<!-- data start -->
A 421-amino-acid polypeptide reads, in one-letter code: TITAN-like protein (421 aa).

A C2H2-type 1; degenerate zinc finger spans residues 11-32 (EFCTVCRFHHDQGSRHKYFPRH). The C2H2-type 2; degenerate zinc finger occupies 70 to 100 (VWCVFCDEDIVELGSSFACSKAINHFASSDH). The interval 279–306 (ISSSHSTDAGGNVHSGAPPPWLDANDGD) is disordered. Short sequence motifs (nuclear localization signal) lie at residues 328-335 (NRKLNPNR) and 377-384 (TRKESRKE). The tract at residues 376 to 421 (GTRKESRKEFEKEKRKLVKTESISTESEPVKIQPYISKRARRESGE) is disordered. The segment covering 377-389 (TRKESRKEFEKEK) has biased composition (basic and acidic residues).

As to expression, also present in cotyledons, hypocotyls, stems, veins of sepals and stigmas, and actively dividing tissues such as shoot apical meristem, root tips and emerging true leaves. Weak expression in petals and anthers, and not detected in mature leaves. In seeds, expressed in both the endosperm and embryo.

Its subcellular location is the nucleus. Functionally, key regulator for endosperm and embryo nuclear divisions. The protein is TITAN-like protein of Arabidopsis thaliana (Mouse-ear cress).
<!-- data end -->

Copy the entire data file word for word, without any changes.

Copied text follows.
A 421-amino-acid polypeptide reads, in one-letter code: TITAN-like protein (421 aa).

A C2H2-type 1; degenerate zinc finger spans residues 11-32 (EFCTVCRFHHDQGSRHKYFPRH). The C2H2-type 2; degenerate zinc finger occupies 70 to 100 (VWCVFCDEDIVELGSSFACSKAINHFASSDH). The interval 279–306 (ISSSHSTDAGGNVHSGAPPPWLDANDGD) is disordered. Short sequence motifs (nuclear localization signal) lie at residues 328-335 (NRKLNPNR) and 377-384 (TRKESRKE). The tract at residues 376 to 421 (GTRKESRKEFEKEKRKLVKTESISTESEPVKIQPYISKRARRESGE) is disordered. The segment covering 377-389 (TRKESRKEFEKEK) has biased composition (basic and acidic residues).

As to expression, also present in cotyledons, hypocotyls, stems, veins of sepals and stigmas, and actively dividing tissues such as shoot apical meristem, root tips and emerging true leaves. Weak expression in petals and anthers, and not detected in mature leaves. In seeds, expressed in both the endosperm and embryo.

Its subcellular location is the nucleus. Functionally, key regulator for endosperm and embryo nuclear divisions. The protein is TITAN-like protein of Arabidopsis thaliana (Mouse-ear cress).